It is a common (and good) practice to create contracts external to the contract system for testing purposes. However, these contracts should be kept in a separate directory for clarity.
Move test contracts to a separate directory such as
Fixed. Test contracts were moved to
contracts/test in [pull/133].
Avoid the Solidity optimizer
It was discussed with the 0x team, who were receptive to the recommendation that contracts should be compiled without the Solidity optimizer. This reduces risks of unknown unknowns that can be introduced by the Solidity optimizer.
Negative maker fees are not possible
makerFee value is a uint, making it impossible to give negative fees, which is sometimes useful for incentivizing liquidity.
None. This is a design decision with no impact on security.
enum for error codes [issues/105]
From contracts/Exchange.sol#L29 onwards, error codes are declared as 8-bit constants. However, it is advisable that this is accomplished instead with an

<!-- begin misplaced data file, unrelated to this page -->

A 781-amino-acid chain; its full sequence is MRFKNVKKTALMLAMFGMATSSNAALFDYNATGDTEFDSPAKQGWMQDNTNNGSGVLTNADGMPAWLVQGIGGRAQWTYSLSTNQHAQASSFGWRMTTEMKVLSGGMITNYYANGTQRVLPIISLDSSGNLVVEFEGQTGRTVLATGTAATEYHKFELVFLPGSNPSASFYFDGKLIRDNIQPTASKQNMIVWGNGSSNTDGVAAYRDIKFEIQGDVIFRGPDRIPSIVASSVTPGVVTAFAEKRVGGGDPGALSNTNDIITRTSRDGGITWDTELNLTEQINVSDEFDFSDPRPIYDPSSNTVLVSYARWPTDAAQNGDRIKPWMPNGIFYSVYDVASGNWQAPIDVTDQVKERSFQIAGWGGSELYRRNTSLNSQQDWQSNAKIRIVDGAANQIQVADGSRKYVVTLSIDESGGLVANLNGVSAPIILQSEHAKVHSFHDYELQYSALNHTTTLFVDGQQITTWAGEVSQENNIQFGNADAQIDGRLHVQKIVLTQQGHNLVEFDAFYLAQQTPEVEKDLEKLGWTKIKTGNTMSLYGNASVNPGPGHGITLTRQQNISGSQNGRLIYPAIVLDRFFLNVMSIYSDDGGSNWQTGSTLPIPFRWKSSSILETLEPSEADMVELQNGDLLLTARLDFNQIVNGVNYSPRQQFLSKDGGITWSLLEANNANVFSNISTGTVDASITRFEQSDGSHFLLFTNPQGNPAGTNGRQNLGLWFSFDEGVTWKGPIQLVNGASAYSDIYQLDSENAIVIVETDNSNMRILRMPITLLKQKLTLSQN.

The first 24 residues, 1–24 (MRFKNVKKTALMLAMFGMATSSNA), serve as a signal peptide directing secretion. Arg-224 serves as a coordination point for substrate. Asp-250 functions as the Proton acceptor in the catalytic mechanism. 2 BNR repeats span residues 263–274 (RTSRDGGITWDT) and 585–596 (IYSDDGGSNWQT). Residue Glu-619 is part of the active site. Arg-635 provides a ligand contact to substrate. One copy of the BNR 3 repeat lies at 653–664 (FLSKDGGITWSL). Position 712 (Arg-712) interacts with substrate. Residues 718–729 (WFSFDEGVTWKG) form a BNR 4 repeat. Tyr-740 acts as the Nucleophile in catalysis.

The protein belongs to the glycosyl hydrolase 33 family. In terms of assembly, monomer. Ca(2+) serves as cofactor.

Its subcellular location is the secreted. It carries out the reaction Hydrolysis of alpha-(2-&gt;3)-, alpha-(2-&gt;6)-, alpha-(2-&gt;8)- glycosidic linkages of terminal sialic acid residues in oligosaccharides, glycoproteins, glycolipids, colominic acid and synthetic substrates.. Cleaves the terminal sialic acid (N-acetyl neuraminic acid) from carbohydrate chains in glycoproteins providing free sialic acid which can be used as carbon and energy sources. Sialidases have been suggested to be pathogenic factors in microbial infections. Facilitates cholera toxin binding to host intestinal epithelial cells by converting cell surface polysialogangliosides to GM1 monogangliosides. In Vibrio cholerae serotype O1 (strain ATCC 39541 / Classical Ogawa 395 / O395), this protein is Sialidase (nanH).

enum type as per Solidity specs.
Substituting the declaration of error codes as storage variables for an
The purpose of this latter type is exactly to address an enumerable feature through a textual definition throughout the code (with the purpose to not lose readability) which is exactly the case here.
Fixed by implementing our recommendation in [pull/111].
Usage of capitalized names for variables
We applaud the attempts to highlight and distinguish the use of certain state variables such as
In our opinion, accessing state variables, especially writing to them, should be "highlighted" in code to prevent confusion against local variables. We strongly encourage the community to improve clarity around state variables. In this instance, we would just note that the Solidity style guide recommends that capitals be used for constants (akin to other languages).
None. At this stage close to release, we do not think the code churn from renaming these variables is worthwhile.
Spelling, names, grammar...
Although above we have reported the Major issue of a lack of specifications and documentation, and have reviewed them and code comments, we note that there are some spelling mistakes and flawed grammar, and some variable names in code that could be improved, but we do not attempt to record or rectify these.